Here is a fictitious example which could be real: Department A advertises that their shoes are the greatest in the world. Department B sells the shoes they receive to customers. Department C is the legal team that finds ways to prevent bad publicity from being broadcast to the world. Department D has an efficient distribution system to move the shoes from where they are made to the actual retail stores. Department E hires the children in the third world nation to keep costs down. Department F does the accounting to show to the shareholder how they are making more profit than their competitors. Department G donates money to a women's shelter in a rich community to show that their company is community oriented. Department F makes sure that the child workers don't steal the shoes they make and give out harsh penalties if the children don't work as hard as they should or try to sneak out during work hours.

The second experiment, is where a group of volunteers are divided into either a security guard or a prisoner. They will enter a building which has been set up as a detention centre and the goal is to see what will happen under specific circumstances. This experiment was supposed to last a certain length of time but it was cut short because people's lives were at risk. Once the role was assigned, security or prisoner, they played that role and forgot who they were. The security saw the prisoners as shifty and deceptive and conducted abusive behaviour against them. The prisoners saw the security personnel as overlords to be overthrown and tried to resist their imprisonment as best as they could manage and they would become deceptive and uncooperative. Remember, these are not security guards or prisoners (but they got into that role and forgot that their former compatriots were just like them a week ago).

Combine the results of both experiments and see how we act in our current jobs. We take on the role given to us, almost without question. We don't contemplate to see if what we are doing is morally correct because that is not what we were hired to do and we see the other team as the bad guys. Ask yourself this question, you see a television report showing corruption in a government office or a food poisoning scandal or a hospital who neglected some patient to death or even a scandal where a police officer shot some citizen for illegitimate reasons. Your reaction is probably one of disgust of how these other people are immoral and something should be done about it. Now ask yourself this question, you find out on the news that the employer you are working for has just lost a court case on issue X and must pay back to society for their mistake, you find out that one of your departments is being blamed for corruption. Or imagine what it was like for the Enron employee to find out that his corporation which had great financial success immediately decided to declare bankruptcy or for the retired auto-worker who will lose his supposedly guaranteed pension because the owners mis-used the pension money and are still receiving their bonus at the end of the year.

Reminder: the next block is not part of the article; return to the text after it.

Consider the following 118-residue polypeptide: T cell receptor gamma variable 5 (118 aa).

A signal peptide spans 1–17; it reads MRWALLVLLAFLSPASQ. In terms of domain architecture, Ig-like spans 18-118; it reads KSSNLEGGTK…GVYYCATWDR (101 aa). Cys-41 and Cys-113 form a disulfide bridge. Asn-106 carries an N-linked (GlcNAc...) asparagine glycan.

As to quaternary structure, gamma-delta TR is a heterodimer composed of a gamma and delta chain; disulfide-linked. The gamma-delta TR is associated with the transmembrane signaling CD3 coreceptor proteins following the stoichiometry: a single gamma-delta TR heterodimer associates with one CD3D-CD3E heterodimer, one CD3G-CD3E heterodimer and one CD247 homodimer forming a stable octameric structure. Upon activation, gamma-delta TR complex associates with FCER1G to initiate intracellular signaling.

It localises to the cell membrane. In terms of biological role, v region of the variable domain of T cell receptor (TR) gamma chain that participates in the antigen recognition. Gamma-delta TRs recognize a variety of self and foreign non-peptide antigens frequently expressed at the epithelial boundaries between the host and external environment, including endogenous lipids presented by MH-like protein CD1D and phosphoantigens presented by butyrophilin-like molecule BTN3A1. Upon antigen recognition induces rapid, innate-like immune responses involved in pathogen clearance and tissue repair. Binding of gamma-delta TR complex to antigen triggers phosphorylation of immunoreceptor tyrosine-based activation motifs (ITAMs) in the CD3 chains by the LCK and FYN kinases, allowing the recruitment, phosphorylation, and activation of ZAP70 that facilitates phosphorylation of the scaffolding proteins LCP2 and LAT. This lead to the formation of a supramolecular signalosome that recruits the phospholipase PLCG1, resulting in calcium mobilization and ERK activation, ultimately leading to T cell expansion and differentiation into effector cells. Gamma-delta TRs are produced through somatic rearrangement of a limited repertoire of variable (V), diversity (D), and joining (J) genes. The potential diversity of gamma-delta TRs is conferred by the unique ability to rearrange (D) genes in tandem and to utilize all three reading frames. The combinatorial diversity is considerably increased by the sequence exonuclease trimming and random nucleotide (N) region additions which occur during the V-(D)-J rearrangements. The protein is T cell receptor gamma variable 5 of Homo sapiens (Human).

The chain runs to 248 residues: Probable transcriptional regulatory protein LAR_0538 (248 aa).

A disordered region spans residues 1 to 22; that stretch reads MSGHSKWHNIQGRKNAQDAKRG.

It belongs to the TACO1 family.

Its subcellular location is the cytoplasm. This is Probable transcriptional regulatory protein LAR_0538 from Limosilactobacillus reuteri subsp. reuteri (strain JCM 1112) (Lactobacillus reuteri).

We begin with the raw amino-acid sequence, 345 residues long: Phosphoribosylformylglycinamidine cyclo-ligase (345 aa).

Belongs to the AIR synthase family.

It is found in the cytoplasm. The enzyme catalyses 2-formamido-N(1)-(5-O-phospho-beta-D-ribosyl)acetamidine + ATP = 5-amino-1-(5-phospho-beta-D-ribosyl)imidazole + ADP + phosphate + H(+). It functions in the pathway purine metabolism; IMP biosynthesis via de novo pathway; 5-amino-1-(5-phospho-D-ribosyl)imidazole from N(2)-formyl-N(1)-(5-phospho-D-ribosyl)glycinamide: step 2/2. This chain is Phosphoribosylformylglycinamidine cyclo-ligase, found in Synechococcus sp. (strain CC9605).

In our current positions at work, we are encouraged to do the best we can in our immediate circle and to ignore what other departments do. We are isolated in our work environment, we are rewarded if we push that electrocution button without question and we identify ourselves with whatever team we happen to be in and we mistrust other teams. The media is not to be trusted if they investigate us, but we definitely believe what the media say when they report on other people's corruption.

These two experiments are not hidden from public record but no one seems to be doing anything to prevent the negative aspects from affecting us. Quite the opposite, it seems that we are encouraged to blindly follow instructions and to be part of a "team" whether you are the prisoner or the guard, it does not matter because you will be occupied in following instructions from your immediate supervisor and complain about the opposite team..... How can democratic participation be promoted if we are manoeuvred into compliance?